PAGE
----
MGMT 300 – Learning Journal Week 03                                      Scott Wong- 2651050

Accepting A Follower’s Role With New Characteristics  

It is now week 3 of MGMT 300 and I am surprisingly starting to like this course. Meeting up with team mates to discuss business decisions for Mikes Bikes has been enjoyable and engaging because it feels like I am actually working on a real world business project. Earlier in the week while I was meeting with my team, I did notice that I tended to hold back my opinion while others took charge. I took a step back and reflected upon my actions and realised that I needed to know what I could do to become an effective follower.

At first I thought an effective follower was traditionally someone who just did what he or she was told and also to pretty much fulfil one’s role and do so effectively. However by doing the readings and also attending Mike Bikes meetings I was convinced and learned that effective followers differ from a stereotypical follower.  I guess I was confused because I based being an effective follower on a typical bureaucratic business structure, where the top of a hierarchy has the power to make all the decisions and employees lower in the hierarchy have little power and tend to become routinized and standardised (Hodson &Sullivan, 2012). The café that I previously worked at was very bureaucratic because the manager did not take care about the opinions of others and it was his way or the high way.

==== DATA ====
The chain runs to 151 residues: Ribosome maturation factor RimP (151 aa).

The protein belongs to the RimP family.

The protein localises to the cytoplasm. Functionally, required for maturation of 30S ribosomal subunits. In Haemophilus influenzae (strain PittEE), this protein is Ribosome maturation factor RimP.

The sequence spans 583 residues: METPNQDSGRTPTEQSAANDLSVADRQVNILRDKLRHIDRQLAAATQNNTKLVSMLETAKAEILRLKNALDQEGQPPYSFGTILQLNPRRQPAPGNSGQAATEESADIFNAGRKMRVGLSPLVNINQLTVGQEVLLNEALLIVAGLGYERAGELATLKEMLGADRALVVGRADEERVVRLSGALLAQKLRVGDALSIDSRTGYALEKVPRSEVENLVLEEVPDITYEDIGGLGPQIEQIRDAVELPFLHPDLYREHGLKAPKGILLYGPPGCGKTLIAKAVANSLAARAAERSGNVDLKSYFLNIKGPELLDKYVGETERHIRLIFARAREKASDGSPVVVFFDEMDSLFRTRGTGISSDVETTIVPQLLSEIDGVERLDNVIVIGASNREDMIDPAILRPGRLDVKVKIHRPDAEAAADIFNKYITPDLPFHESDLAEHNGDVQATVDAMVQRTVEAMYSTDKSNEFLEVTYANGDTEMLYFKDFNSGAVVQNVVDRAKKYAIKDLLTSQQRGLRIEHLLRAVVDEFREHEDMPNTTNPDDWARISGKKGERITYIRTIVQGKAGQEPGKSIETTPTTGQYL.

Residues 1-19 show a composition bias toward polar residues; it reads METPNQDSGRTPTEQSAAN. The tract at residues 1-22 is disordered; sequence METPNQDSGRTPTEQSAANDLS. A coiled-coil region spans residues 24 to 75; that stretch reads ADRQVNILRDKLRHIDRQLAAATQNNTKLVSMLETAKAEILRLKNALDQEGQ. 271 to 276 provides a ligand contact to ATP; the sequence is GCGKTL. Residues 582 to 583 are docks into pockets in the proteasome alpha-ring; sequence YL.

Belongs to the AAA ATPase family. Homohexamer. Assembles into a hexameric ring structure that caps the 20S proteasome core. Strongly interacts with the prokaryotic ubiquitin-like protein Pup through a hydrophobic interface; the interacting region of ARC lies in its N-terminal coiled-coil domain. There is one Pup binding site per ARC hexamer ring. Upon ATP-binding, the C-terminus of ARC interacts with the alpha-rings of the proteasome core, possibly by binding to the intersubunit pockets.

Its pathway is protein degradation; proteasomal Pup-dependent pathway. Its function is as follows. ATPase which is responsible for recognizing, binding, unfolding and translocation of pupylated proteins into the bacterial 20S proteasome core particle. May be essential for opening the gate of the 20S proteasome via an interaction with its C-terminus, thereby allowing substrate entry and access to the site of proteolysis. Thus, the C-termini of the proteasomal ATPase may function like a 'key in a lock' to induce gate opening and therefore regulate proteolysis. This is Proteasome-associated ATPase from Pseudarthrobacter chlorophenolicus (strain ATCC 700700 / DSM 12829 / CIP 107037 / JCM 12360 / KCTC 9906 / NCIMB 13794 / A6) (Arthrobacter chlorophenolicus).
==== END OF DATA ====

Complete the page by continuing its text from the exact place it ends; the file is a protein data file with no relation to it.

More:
After the first meeting on Tuesday I decided to try and voice my opinion more in regards to other functional areas that do not relate to my HR role (e.g. Marketing and R&D) and by doing the readings I found that many qualities of an effective follower are also found in a good leader and that followers and leader should be seen as equals but they differ in terms of the type of activity they do (Kelly, 1988). According to Kelly (1988) an effective follower accepts their role, is modest, gets along with others, voices his or her opinion without apologising and finds a balance between one’s own personal goals and the goals of the organisation. Therefore I think I should voice my opinion more in the group even if it opposes what the majority of the team because this could avoid things such as Groupthink (Packer, 2009) and furthermore I should help out any other team mates if they need it. Ultimately I want get a good peer review so learning how to be an effective follower is crucial.  



Hodson, R. and Sullivan, T. (2012). The Social Organization of Work. Wadsworth: California.

Kelley, R. E. (1988). In Praise of Followers. Harvard Business Review, 66(6), 142-148.

Packer, z. J. (2009). Avoiding Groupthink: Whereas Weakly Identified Members Remain Silent, Strongly Identified Members Dissent About Collective Problems. Psychological Science (Wiley-Blackwell), 20(5), 546-548. doi:10.1111/j.1467-9280.2009.02333.x